O’Toole: Finance Minister has serious questions to answer on rates bill

matthew o'toole Rates finance

SDLP Finance Spokesperson Matthew O’Toole has said Sinn Féin Minister Conor Murphy has a number of serious questions to answer around the non-domestic rates valuations bill.

SDLP MLAs voted against giving the bill accelerated passage in the Assembly on Tuesday.

Mr O’Toole said it was only right and proper that the bill goes through the proper channels and the Finance Committee is given the opportunity to scrutinise it.

South Belfast MLA Mr O’Toole said:

“The SDLP were unable to back giving this bill accelerated passage today as Minister Murphy still has a number of serious questions to answer around its potential impact. While we accept similar legislation is progressing in parts of Britain, none of them have received accelerated passage and are currently undergoing thorough scrutiny and the same must be the case here. I would also ask why this bill is only coming before us now when the British government started proceeding with similar legislation in March 2021.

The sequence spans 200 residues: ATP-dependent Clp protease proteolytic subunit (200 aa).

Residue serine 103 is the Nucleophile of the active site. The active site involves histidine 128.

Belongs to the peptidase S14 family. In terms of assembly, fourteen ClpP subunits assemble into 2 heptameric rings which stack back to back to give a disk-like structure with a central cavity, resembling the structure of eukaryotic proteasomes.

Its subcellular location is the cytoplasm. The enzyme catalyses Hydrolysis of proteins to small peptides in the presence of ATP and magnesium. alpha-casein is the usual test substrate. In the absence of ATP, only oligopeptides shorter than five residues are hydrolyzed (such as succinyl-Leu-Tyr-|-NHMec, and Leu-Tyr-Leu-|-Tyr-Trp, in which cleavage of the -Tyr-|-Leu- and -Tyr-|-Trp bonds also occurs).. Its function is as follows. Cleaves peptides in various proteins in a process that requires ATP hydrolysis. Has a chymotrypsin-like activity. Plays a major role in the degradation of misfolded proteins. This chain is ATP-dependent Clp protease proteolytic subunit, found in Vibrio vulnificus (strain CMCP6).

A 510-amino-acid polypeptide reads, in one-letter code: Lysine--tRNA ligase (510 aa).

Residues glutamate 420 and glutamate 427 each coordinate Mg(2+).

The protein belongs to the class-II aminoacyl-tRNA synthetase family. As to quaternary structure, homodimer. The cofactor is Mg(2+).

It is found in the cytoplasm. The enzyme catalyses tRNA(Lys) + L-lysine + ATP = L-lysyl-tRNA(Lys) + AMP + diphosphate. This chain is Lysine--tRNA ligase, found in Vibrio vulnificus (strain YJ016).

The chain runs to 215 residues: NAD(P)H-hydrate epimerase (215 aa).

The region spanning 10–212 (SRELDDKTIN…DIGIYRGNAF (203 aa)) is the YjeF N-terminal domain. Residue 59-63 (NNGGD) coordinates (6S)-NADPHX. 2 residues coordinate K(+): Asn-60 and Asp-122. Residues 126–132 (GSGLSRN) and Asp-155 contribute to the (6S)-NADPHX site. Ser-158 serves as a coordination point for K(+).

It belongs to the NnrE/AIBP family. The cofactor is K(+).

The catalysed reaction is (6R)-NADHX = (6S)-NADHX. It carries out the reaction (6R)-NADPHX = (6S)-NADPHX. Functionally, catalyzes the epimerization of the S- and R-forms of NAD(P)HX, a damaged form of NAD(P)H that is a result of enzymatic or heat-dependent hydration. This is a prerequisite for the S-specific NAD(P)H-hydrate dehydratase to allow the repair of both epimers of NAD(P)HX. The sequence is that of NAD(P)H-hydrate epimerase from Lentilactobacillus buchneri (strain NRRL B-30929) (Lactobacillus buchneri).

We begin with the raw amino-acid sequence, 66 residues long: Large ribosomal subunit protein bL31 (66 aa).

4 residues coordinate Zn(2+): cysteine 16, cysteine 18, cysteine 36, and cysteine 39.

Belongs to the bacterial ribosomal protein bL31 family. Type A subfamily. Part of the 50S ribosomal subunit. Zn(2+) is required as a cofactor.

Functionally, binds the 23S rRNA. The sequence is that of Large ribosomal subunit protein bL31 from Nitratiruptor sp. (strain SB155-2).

“The fact that an alleged whistleblower has come forward and made a number of claims relating to this legislation underlines the importance of ensuring that we dedicate the proper time to going through it and ensuring we emerge with a robust and thorough bill. Minister Murphy must clear this matter up and tell us if he knew there was a problem around rates, what has he done to address it and what impact will it have on our budget.

“The Minister has made serious claims relating to the financial consequences of reviewing the value of non-domestic properties impacted by Covid-19. Given the serious damage done to these institutions by the RHI scandal and the erosion of public confidence in Stormont as a result, we cannot allow legislation like this to go through on the nod. I am surprised that the Minister responsible for implementing many of the RHI Inquiry reviews would seek to progress legislation in this way in the first place.

“The SDLP is prepared to give this legislation the scrutiny it deserves, even if that means additional sittings of the Finance Committee or the Assembly because we are serious about good governance. We would welcome a similar approach from Sinn Féin and those in the Alliance Party who voted in favour of ramming this through with zero scrutiny.”

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